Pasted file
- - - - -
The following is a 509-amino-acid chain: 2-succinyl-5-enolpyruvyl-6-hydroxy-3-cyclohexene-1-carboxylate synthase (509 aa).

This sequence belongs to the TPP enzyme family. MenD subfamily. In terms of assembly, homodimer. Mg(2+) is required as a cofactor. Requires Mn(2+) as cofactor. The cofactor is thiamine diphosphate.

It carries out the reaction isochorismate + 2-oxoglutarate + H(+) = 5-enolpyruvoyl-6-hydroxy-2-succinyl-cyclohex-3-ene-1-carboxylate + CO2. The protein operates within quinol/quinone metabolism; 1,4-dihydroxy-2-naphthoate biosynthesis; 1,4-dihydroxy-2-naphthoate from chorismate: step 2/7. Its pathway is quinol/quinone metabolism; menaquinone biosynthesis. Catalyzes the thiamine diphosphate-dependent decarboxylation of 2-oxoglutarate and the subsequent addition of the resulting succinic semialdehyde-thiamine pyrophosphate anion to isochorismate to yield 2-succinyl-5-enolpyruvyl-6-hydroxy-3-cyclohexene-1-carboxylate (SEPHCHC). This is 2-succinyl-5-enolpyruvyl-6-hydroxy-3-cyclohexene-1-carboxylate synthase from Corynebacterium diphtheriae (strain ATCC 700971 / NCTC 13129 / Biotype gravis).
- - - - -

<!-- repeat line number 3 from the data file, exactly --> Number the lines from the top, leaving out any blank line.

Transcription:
It carries out the reaction isochorismate + 2-oxoglutarate + H(+) = 5-enolpyruvoyl-6-hydroxy-2-succinyl-cyclohex-3-ene-1-carboxylate + CO2. The protein operates within quinol/quinone metabolism; 1,4-dihydroxy-2-naphthoate biosynthesis; 1,4-dihydroxy-2-naphthoate from chorismate: step 2/7. Its pathway is quinol/quinone metabolism; menaquinone biosynthesis. Catalyzes the thiamine diphosphate-dependent decarboxylation of 2-oxoglutarate and the subsequent addition of the resulting succinic semialdehyde-thiamine pyrophosphate anion to isochorismate to yield 2-succinyl-5-enolpyruvyl-6-hydroxy-3-cyclohexene-1-carboxylate (SEPHCHC). This is 2-succinyl-5-enolpyruvyl-6-hydroxy-3-cyclohexene-1-carboxylate synthase from Corynebacterium diphtheriae (strain ATCC 700971 / NCTC 13129 / Biotype gravis).